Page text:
You know that feeling of exhausted accomplishment you get when you’ve completed something difficult and strenuous? When you sit, panting, head in hands staring blankly at the wall?
That’s how I feel when I finish reading a book by Jose’ Saramago or Hemingway or Faulkner. Kinda like I’ve wrestled something tenuous and tough and come away, if not the winner, at least a little bit better having done it.
Blindness ain’t no exception.
Not only is Jose’s’ work translated from the Portuguese which adds it’s own twist to the story’s tone but he writes in a free-flowing style that buries dialog in the narrative making the whole thing kinda hard to figure out, especially for tiny simple minds like mine.
But it’s good. Way good.
Blindness is the story of an entire country suddenly and inexplicably infected with a white blindness. Think the common cold gone suddenly and dangerously crazy.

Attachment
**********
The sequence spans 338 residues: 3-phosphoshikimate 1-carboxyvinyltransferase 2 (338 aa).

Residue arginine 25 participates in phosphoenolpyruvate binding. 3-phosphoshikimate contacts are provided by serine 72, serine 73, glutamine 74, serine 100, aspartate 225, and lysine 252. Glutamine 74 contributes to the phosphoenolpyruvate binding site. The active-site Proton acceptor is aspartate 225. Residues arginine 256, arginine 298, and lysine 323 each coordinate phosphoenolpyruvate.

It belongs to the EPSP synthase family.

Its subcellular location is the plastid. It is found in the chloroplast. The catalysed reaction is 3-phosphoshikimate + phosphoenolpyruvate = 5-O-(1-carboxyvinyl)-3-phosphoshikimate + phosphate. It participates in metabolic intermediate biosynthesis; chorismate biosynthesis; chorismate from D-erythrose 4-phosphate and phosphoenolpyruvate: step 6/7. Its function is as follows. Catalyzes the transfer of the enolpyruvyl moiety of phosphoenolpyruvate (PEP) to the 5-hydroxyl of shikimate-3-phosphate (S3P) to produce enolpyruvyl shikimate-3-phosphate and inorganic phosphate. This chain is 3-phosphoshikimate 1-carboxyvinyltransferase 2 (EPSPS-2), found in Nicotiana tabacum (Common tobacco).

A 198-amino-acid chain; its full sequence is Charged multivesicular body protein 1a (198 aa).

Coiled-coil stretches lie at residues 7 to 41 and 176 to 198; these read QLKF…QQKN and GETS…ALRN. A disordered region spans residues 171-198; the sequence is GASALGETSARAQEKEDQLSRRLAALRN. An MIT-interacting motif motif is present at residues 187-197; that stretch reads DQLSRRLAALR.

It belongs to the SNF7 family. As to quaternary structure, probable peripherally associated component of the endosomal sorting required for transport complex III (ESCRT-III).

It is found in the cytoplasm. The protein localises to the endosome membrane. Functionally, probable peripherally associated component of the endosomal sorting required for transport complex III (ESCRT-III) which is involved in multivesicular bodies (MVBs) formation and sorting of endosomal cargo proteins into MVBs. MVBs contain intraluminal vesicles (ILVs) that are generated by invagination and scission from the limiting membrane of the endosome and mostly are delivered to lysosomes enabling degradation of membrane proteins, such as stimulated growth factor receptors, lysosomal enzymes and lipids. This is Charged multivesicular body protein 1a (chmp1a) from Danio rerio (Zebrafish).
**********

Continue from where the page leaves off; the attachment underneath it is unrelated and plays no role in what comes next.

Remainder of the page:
But more importantly it’s the story of the doctor’s wife (who can still see), the doctor, the girl with the dark glasses, the boy with the squint, the man with the eye patch, the first blind man and his wife and later, the dog of tears and how they all come together and bear the unbearable.
Blindness explores the worst in human nature while serving up the best in little bitty bits.
Like anything tough and hard and worth doing, reading Blindness will leave you tattooed for good.